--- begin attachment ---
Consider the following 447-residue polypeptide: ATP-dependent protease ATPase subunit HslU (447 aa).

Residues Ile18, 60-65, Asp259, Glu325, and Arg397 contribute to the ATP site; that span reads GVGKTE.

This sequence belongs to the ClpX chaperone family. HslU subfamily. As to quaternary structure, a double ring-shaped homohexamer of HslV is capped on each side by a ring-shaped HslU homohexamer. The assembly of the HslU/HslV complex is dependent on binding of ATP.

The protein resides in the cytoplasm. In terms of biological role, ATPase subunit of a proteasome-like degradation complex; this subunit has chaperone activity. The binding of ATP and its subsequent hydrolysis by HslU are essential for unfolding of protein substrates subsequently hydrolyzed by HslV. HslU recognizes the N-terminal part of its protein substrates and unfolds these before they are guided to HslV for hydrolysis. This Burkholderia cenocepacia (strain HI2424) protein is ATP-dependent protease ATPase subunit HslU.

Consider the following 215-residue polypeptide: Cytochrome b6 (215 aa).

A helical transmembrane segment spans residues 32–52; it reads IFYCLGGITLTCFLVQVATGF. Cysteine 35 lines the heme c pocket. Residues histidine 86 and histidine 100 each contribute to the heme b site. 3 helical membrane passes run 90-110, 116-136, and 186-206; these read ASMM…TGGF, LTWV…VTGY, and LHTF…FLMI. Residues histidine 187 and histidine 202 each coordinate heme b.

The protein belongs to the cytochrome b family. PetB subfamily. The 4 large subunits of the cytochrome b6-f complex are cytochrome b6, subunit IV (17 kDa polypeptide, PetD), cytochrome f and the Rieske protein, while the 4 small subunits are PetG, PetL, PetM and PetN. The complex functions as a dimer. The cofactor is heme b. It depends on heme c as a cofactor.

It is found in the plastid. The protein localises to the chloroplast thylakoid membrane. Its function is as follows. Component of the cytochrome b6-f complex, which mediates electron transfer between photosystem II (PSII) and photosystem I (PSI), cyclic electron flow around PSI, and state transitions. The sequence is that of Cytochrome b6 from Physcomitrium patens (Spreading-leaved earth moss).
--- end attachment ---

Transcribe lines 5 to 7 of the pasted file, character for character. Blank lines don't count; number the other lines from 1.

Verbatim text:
Consider the following 215-residue polypeptide: Cytochrome b6 (215 aa).

A helical transmembrane segment spans residues 32–52; it reads IFYCLGGITLTCFLVQVATGF. Cysteine 35 lines the heme c pocket. Residues histidine 86 and histidine 100 each contribute to the heme b site. 3 helical membrane passes run 90-110, 116-136, and 186-206; these read ASMM…TGGF, LTWV…VTGY, and LHTF…FLMI. Residues histidine 187 and histidine 202 each coordinate heme b.

The protein belongs to the cytochrome b family. PetB subfamily. The 4 large subunits of the cytochrome b6-f complex are cytochrome b6, subunit IV (17 kDa polypeptide, PetD), cytochrome f and the Rieske protein, while the 4 small subunits are PetG, PetL, PetM and PetN. The complex functions as a dimer. The cofactor is heme b. It depends on heme c as a cofactor.